5 reasons to use coffee as fertilizer for your plants

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5 reasons to use coffee as fertilizer for your plants

Eat. Sleep. Drink coffee. Water Plants. Repeat.

If your daily routine looks anything like this ☝️, you’re generating a rich fertilizer just by going about your business. True facts, plant people!

This isn’t a miracle cure and I can’t claim it’s better than a high-quality houseplant fertilizer, but you can use coffee as fertilizer for a wide variety of plants with great results.  Many drip-coffee addicted gardeners have already discovered this unlikely use of old coffee grounds.

Coffee grounds contain essential nutrients, including phosphorus, potassium, magnesium, copper and other trace minerals. Check out what kind of NPK ratio your plant thrives in for best results, and keep in mind fertilizer dosing guidelines for plants as well before applying coffee grounds to your greenery.

The amount of nutrients in each batch of coffee grounds varies, and the best way to find out what’s in yours is to mix it into your plants’ potting soil and see how your plants react. Coffee grounds act as a slow release fertilizer, meaning that they release nutrients over time. 

In other words, enjoy your morning brew and then give your spent coffee grounds to your potted plants! 

Eat. Sleep. Drink coffee. Fertilize plants with coffee grounds. Water plants. Repeat. 

How to use coffee as fertilizer in your garden

Coffee grounds are a great fertilizer because they add both nutrients and organic material to the soil. Coarse grounds immediately improve drainage, help with water retention, and make natural organisms like earthworms very, very happy!

Add some coffee grounds to your worm composter with a neutralizing material like eggshells for some amazing compost. If you’ve got some extra scoby too? Scoby makes amazing worm food too, let me tell you from experience 😉

coffee grounds as fertilizer

Many people say that coffee as fertilizer is too acidic to add to soil, but this is more true of fresh, unbrewed coffee grounds than spent ones. Fresh coffee grounds can be good for acid-loving plants. Used coffee grounds usually have a neutral to slightly acidic pH.

soil ph and plant nutrient availability chart ranging elements from acidic to alkaline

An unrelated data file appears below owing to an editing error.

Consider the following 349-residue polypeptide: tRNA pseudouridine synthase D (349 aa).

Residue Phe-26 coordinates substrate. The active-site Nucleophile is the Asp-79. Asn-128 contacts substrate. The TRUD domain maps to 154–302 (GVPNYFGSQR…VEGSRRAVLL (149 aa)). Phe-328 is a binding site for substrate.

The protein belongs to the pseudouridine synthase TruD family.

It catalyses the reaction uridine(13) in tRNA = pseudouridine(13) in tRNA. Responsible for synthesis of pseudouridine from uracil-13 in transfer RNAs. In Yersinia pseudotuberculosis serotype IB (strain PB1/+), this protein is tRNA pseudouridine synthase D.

If you don’t want to make coffee, simply rinsing your unused coffee grounds in water will neutralize the acidic pH.

To mix your coffee grounds with soil, sprinkle them onto the top layer of soil and rake them in with a garden fork. Spread the grounds in a thin, even layer to ensure they  don’t create a water-resistant barrier, and you’re good to go!

Composting with coffee grounds

Adding coffee grounds to your home compost is a great way to recycle organic matter into green material.

Just be conscious that coffee grounds are actually considered to be green compost material (since it contains nitrogen), and they will need to be balanced with brown compost material (dried leaves, grass, wood chips, paper).

If you’re using drip coffee grounds, you can add them, paper coffee filter and all, into the compost. If you use the grounds as a fertilizer, be aware that they release nitrogen more slowly than your typical liquid fertilizer. 

Why you should use coffee grounds in your garden

1. Attract more worms

When you use coffee grounds outside, they’ll attract the kind of bio-organisms that make your garden a true Eden: Yes, if you ask me, worms are the unsung heroes of the Garden of Eden. They loooove coffee grounds.

If you add grounds directly to your soil, you can be sure that earthworms will find their way in. If you have a worm composter, add about one filter’s worth of spent coffee grounds in there each week and observe before adjusting your feeding schedule. 

coffee grounds worm compost

If you live in an apartment and the thought of worm-composting involves a backyard, think again: You can keep worms right on your kitchen counter (or next to the coffee maker) in this gorgeous, modern vessel:   

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2. Brew up a killer compost

Using coffee grounds in your compost pile will add green compost material, which includes food scraps like egg shells and vegetable peels. It must always be balanced with brown compost (carbon rich materials) meaning dry leaves, paper, and dry grass clippings to ensure a good rate of decomposition and healthy balance of bacteria.

A good rule of thumb for a balanced compost is maintaining 4:1 ratio of brown compost material to green compost material. Too much green material can lead to mold and odors 🥴

3. Keep the pests away

Can you think of another natural pesticide that’s a byproduct of something so delicious? Nope, me neither.

Coffee grounds create a natural barrier that acts against common pests like snails and slugs. If you have kitties at home, coffee grounds also repel cats and keep your potted plants from becoming the preferred litter box in your home! Cats dislike the smell of coffee grounds and will stay away if you mix coffee grounds into your soil.

4. Make acid-loving plants happy!

Fresh, unbrewed coffee grounds are very acidic, typically measuring a pH of between 4.8 and 5.1. ‘Acid-loving plants’ require a pH less than 5.5-6.5 to survive, so this is a match made in plant heaven!

Acid-loving plants including azaleas, hydrangeas, irises, rhododendrons, blueberries, carrots, and radishes will be happy with a scoop or two of fresh coffee grounds added to their soil.

5. Turn trash into treasure